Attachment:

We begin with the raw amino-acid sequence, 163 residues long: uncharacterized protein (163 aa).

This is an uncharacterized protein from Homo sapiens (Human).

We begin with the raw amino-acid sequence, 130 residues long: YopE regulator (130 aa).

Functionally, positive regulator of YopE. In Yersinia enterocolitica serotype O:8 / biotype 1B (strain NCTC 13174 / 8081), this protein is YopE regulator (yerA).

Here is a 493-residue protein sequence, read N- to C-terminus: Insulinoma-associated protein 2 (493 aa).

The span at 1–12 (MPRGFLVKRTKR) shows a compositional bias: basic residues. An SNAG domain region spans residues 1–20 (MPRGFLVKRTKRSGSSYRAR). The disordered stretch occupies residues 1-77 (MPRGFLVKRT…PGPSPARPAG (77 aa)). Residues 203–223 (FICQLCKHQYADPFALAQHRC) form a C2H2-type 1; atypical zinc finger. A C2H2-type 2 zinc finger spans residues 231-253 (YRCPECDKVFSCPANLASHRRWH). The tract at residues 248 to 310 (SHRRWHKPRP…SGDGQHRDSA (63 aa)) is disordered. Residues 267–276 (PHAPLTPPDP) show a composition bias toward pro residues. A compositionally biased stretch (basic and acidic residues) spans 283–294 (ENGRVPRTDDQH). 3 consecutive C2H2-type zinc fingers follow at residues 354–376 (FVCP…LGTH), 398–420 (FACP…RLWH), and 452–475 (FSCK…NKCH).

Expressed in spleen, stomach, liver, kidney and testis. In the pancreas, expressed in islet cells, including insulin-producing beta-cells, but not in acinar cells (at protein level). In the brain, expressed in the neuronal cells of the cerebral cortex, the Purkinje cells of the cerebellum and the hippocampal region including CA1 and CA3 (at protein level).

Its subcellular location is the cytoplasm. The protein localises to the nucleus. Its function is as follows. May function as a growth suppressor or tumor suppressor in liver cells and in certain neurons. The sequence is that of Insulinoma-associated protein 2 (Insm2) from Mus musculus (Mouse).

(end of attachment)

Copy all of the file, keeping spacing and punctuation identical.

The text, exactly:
We begin with the raw amino-acid sequence, 163 residues long: uncharacterized protein (163 aa).

This is an uncharacterized protein from Homo sapiens (Human).

We begin with the raw amino-acid sequence, 130 residues long: YopE regulator (130 aa).

Functionally, positive regulator of YopE. In Yersinia enterocolitica serotype O:8 / biotype 1B (strain NCTC 13174 / 8081), this protein is YopE regulator (yerA).

Here is a 493-residue protein sequence, read N- to C-terminus: Insulinoma-associated protein 2 (493 aa).

The span at 1–12 (MPRGFLVKRTKR) shows a compositional bias: basic residues. An SNAG domain region spans residues 1–20 (MPRGFLVKRTKRSGSSYRAR). The disordered stretch occupies residues 1-77 (MPRGFLVKRT…PGPSPARPAG (77 aa)). Residues 203–223 (FICQLCKHQYADPFALAQHRC) form a C2H2-type 1; atypical zinc finger. A C2H2-type 2 zinc finger spans residues 231-253 (YRCPECDKVFSCPANLASHRRWH). The tract at residues 248 to 310 (SHRRWHKPRP…SGDGQHRDSA (63 aa)) is disordered. Residues 267–276 (PHAPLTPPDP) show a composition bias toward pro residues. A compositionally biased stretch (basic and acidic residues) spans 283–294 (ENGRVPRTDDQH). 3 consecutive C2H2-type zinc fingers follow at residues 354–376 (FVCP…LGTH), 398–420 (FACP…RLWH), and 452–475 (FSCK…NKCH).

Expressed in spleen, stomach, liver, kidney and testis. In the pancreas, expressed in islet cells, including insulin-producing beta-cells, but not in acinar cells (at protein level). In the brain, expressed in the neuronal cells of the cerebral cortex, the Purkinje cells of the cerebellum and the hippocampal region including CA1 and CA3 (at protein level).

Its subcellular location is the cytoplasm. The protein localises to the nucleus. Its function is as follows. May function as a growth suppressor or tumor suppressor in liver cells and in certain neurons. The sequence is that of Insulinoma-associated protein 2 (Insm2) from Mus musculus (Mouse).